There are circumstances which would see Labour out of government. A collection of strikes running out of control, interest rates going up and people having their homes repossessed or a sudden drop in house prices, a big rise in unemployment. It could happen, but it is unlikely. Kellner’s other main policy in both the last two elections was to back the Liberal Democrats because he believed that with a quote in the low 40s the downside was minimal.


This is probably a typical example of a quote being marked down because the ‘team’ cannot possibly win the whole tournament, as it were. Yet just by doing better than the spread firms expect, they became a very profitable medium. Again, tactical voting was key to the success of the bet, as anti-Tory voters would back the Liberal Democrats, even if they would normally be solid Labour supporters. Other political situations occasionally arise where the spread firms are willing to make a market.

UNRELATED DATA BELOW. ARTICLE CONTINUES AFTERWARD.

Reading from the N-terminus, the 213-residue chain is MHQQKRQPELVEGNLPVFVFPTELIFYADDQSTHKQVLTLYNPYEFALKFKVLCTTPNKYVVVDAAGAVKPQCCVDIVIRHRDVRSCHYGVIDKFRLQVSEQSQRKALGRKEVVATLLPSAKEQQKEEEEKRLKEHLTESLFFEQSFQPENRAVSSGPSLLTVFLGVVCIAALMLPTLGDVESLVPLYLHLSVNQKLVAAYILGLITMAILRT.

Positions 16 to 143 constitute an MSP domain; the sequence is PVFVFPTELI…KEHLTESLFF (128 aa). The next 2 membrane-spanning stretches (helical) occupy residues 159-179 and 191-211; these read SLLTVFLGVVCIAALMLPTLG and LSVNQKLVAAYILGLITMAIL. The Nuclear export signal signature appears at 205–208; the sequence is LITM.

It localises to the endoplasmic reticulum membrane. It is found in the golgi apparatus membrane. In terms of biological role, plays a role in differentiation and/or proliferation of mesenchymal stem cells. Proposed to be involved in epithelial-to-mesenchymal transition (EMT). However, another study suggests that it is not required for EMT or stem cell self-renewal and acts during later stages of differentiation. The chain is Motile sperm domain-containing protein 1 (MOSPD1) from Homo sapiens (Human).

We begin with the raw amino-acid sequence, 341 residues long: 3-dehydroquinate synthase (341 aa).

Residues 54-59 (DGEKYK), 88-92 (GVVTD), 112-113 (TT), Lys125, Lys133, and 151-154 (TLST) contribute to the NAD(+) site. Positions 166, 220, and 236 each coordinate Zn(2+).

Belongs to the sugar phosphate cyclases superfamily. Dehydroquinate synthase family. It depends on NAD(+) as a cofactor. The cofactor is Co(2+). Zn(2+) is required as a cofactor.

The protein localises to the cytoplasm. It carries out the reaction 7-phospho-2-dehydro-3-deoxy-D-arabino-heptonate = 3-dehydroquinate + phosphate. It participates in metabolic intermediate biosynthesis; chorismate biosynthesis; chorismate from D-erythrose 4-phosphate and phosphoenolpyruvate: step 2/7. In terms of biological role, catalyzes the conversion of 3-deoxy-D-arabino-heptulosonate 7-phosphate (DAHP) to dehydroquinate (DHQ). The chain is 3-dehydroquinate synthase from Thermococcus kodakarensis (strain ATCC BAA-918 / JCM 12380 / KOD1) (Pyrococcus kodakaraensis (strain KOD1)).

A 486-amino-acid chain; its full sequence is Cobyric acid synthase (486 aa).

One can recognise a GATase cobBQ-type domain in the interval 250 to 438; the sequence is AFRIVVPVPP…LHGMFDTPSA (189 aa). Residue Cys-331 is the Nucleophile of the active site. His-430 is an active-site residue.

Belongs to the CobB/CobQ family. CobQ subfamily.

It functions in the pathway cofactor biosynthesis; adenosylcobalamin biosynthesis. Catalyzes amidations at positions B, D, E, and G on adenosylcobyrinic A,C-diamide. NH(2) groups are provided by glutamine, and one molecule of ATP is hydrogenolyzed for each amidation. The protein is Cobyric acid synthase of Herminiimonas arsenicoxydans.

One is the increasingly frequent battle to be leader of the Tory party, the one rule for which is never to back the initial favourite who despite seeming to have the vote of the general public always falls foul of the Tory grandees. Backers of Michael Portillo in 2001 will know to their cost how so-called good things can be brought down to earth. The complex nature of the Tory leadership battle meant MPs would choose two candidates to be put before party members who would then make the final decision.